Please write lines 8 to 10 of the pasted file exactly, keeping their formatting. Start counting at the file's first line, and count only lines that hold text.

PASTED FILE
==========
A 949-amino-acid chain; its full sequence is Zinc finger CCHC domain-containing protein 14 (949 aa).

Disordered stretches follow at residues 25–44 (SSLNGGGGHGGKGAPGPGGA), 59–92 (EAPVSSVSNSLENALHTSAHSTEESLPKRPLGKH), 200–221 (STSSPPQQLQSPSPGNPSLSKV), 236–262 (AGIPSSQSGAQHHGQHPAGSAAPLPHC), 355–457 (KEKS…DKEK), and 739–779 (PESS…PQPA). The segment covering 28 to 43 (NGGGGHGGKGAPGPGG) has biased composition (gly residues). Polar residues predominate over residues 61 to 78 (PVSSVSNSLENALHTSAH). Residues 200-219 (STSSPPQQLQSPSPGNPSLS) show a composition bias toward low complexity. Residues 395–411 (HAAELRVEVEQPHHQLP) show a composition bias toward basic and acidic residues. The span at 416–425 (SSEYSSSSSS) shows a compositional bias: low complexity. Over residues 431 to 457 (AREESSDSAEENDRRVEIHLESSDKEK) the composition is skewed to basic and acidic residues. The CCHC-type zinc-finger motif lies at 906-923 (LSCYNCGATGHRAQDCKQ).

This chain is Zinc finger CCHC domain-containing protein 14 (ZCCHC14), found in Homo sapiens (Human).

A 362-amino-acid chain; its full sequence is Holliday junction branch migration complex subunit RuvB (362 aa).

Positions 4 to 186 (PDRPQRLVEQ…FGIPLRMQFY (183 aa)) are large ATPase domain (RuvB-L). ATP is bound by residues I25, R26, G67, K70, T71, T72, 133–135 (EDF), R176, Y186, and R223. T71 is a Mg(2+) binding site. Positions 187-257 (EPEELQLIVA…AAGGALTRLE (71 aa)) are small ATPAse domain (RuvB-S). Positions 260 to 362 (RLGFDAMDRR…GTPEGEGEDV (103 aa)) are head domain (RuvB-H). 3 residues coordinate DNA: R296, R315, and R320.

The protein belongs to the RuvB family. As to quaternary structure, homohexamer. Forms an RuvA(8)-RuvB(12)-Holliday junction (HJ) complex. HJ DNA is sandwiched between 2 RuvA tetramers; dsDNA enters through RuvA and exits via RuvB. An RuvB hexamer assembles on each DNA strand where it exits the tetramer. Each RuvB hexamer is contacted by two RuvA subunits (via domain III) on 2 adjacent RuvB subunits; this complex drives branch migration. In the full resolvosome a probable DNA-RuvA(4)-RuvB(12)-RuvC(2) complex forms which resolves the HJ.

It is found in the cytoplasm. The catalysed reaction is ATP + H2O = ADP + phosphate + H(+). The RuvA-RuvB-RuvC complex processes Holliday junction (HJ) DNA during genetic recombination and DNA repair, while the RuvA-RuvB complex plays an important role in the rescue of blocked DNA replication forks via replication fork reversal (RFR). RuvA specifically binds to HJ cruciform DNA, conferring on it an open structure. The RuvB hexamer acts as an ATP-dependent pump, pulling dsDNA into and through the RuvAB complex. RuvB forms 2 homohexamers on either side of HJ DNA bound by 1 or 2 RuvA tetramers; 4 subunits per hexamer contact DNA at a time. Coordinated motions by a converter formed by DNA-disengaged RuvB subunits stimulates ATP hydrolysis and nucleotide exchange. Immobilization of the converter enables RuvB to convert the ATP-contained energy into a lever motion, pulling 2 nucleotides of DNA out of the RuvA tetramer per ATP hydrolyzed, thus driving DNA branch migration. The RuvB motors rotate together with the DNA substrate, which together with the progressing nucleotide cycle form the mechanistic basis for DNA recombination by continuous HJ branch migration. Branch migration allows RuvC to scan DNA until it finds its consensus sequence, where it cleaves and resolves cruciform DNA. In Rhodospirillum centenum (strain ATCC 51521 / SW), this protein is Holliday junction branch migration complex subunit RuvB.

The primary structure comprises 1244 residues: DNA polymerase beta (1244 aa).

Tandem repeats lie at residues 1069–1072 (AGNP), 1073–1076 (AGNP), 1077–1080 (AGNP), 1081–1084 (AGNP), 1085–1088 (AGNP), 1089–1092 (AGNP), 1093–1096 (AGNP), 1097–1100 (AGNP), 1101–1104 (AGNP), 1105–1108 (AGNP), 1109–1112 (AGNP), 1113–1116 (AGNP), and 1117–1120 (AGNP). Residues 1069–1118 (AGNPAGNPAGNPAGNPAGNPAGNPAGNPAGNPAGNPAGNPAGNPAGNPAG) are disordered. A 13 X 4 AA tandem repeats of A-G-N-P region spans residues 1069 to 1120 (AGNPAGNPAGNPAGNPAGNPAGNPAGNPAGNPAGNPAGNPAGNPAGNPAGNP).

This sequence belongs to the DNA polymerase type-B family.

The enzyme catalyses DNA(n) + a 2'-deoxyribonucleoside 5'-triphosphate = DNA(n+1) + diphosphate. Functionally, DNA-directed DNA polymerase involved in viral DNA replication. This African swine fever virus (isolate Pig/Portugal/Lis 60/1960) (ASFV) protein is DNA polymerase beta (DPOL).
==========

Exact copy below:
The primary structure comprises 1244 residues: DNA polymerase beta (1244 aa).

Tandem repeats lie at residues 1069–1072 (AGNP), 1073–1076 (AGNP), 1077–1080 (AGNP), 1081–1084 (AGNP), 1085–1088 (AGNP), 1089–1092 (AGNP), 1093–1096 (AGNP), 1097–1100 (AGNP), 1101–1104 (AGNP), 1105–1108 (AGNP), 1109–1112 (AGNP), 1113–1116 (AGNP), and 1117–1120 (AGNP). Residues 1069–1118 (AGNPAGNPAGNPAGNPAGNPAGNPAGNPAGNPAGNPAGNPAGNPAGNPAG) are disordered. A 13 X 4 AA tandem repeats of A-G-N-P region spans residues 1069 to 1120 (AGNPAGNPAGNPAGNPAGNPAGNPAGNPAGNPAGNPAGNPAGNPAGNPAGNP).

This sequence belongs to the DNA polymerase type-B family.